Dr. Nasimi, director of the Afghanistan and Central Asian Association, recently visited Puli Khumri in the Baghlan provence of Northern Afghanistan to officially open the fresh water well that the people of his hometown built using funds raised by the ACAA and their volunteers.
Dr Nasimi cutting the ribbon at the opening ceremony
The people of Puli Khumri, according to Dr Nasimi, “rely on the river – which is unclean and unhygienic. The people are not capable of doing anything to access clean water apart from building wells. However, only the well-off can afford to build wells.”
With the aid of donations, however, that have been generously given through fundraising events in England (visit here to read about and see the photos from one of the fundraisers that we held in Norfolk – a tiny county in England filled with wonderful people) the ACAA have been able to build one well with a second in the pipeline guaranteeing a source of fresh waster for all of those in need.
To put into perspective the urgency for fresh water in Afghanistan’s rural towns, according to unicef.org, just 39% of the rural population in Afghanistan have access to fresh water. In 2014, as recorded by the World Bank, the population of rural Afghanistan totalled 23,315,165, giving an average of over 14 million people, every day people like you and I, who do not have access to clean water.
This is the equivalent of over four times the population of Wales going without fresh water – almost impossible to imagine. 14 million people is hard to imagine as anything but a number when you haven’t visited the people yourself. It is with hope that by seeing the people of Puli Khumri in these photos, taken on the day that the well was launched, we will be able to view 14 million people as real people genuinely going without water, rather than just an almost incomprehensible number on a screen.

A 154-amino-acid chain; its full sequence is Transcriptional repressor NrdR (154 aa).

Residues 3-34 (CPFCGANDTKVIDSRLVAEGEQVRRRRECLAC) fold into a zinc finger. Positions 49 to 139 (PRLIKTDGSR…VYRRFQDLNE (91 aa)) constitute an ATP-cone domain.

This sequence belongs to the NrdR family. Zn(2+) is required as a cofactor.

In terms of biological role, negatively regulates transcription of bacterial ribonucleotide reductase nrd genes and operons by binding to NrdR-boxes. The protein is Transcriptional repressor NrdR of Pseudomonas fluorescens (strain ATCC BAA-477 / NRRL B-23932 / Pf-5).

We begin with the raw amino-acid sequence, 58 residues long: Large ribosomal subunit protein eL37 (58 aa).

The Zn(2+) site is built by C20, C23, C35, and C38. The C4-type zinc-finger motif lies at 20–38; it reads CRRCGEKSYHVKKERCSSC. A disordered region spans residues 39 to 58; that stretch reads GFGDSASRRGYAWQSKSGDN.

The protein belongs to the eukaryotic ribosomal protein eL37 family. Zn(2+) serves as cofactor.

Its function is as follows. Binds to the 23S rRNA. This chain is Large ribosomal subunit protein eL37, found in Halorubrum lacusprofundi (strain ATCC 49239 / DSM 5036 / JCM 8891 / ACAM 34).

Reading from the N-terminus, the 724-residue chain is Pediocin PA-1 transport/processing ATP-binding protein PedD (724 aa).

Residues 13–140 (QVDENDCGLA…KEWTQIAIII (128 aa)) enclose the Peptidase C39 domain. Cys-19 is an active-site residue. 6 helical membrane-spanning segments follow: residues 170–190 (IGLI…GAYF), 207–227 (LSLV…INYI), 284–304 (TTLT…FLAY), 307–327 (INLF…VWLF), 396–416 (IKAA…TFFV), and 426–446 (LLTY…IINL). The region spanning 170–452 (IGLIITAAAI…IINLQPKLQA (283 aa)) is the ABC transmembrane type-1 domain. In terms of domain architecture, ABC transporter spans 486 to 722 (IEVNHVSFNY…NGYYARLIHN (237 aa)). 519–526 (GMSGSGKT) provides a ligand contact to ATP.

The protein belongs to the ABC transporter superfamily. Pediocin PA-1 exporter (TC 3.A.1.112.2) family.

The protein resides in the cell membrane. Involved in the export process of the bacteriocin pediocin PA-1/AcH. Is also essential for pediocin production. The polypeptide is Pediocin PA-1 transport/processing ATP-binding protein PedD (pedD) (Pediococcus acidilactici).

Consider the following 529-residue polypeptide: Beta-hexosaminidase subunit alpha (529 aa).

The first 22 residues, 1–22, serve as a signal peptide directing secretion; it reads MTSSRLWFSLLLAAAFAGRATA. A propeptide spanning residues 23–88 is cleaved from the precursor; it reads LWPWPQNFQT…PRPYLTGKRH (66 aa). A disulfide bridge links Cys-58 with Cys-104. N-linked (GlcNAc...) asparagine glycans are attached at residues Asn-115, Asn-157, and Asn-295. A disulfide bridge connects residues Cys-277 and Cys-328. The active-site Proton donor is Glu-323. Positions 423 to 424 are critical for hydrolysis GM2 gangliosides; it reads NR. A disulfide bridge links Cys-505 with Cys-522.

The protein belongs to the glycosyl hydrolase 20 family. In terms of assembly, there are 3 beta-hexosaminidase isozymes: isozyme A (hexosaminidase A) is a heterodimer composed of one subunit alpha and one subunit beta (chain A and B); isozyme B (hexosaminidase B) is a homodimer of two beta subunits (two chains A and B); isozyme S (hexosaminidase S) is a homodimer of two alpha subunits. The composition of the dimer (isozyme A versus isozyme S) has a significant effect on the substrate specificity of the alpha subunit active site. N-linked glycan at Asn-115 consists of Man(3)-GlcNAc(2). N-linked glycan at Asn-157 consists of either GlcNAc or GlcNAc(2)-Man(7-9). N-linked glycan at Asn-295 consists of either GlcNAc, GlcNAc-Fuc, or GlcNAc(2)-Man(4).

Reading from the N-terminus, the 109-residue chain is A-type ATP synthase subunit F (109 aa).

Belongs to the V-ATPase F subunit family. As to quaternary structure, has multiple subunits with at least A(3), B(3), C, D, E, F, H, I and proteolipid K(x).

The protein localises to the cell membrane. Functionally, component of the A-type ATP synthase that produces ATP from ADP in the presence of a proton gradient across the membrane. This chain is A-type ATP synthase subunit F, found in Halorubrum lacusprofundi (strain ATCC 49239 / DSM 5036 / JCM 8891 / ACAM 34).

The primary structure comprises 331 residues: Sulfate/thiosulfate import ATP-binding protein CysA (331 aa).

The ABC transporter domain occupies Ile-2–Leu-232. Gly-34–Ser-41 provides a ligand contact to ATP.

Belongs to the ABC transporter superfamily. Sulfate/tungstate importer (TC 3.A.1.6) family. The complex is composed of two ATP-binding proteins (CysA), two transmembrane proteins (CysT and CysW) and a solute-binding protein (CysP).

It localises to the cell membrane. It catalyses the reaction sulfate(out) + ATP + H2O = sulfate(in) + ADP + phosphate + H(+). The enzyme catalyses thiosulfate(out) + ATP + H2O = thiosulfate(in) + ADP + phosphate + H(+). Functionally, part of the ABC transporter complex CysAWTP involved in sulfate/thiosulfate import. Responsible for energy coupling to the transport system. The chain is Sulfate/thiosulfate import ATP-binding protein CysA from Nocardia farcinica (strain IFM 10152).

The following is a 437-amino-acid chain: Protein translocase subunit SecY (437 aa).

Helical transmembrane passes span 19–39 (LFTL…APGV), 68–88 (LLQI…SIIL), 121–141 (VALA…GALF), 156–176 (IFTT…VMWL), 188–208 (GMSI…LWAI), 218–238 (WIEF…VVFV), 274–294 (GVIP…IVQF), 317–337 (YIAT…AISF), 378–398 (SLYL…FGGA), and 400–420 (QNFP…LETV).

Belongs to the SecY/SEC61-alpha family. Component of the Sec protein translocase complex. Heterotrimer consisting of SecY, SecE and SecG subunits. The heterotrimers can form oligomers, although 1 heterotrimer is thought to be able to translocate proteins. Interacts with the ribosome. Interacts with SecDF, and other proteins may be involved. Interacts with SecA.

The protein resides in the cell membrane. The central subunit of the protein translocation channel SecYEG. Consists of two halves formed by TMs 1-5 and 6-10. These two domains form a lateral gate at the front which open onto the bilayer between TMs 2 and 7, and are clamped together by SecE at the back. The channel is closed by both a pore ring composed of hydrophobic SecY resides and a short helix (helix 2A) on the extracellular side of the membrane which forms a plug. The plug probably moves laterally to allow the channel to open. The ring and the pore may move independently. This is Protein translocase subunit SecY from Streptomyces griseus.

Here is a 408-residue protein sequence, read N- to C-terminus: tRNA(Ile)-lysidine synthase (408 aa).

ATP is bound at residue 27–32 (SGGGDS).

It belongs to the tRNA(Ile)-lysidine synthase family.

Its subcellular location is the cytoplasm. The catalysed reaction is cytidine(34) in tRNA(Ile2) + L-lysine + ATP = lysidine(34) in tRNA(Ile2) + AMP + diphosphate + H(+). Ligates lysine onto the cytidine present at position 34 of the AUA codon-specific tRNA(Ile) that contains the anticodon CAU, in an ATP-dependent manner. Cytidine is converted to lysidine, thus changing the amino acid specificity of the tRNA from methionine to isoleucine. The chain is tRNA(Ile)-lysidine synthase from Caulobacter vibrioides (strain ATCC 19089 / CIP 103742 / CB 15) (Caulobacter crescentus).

Locals attending the ceremony
The well in use in Puli Khumri
The ACAA has now not only provided the town with consistent fresh water, but continues to successfully operate a Citizens Advice Centre in Puli Khumri and Kabul, and has done since July 2013.
Funded by the UK government, the centre provides free, impartial, and confidential advice to help empower those more vulnerable and less able to access their human rights. This includes, but is not exclusive to, women, young people, internally displaced people and returnees. If you know of anyone who would benefit from these services in Puli Khumri and Kabul, as well as in London, then please pass on the details of the ACAA.
If you would like to find out more about the project, the organisation, upcoming fundraisers, or would like to donate to this cause, then please contact firstname.lastname@example.org, or email@example.com.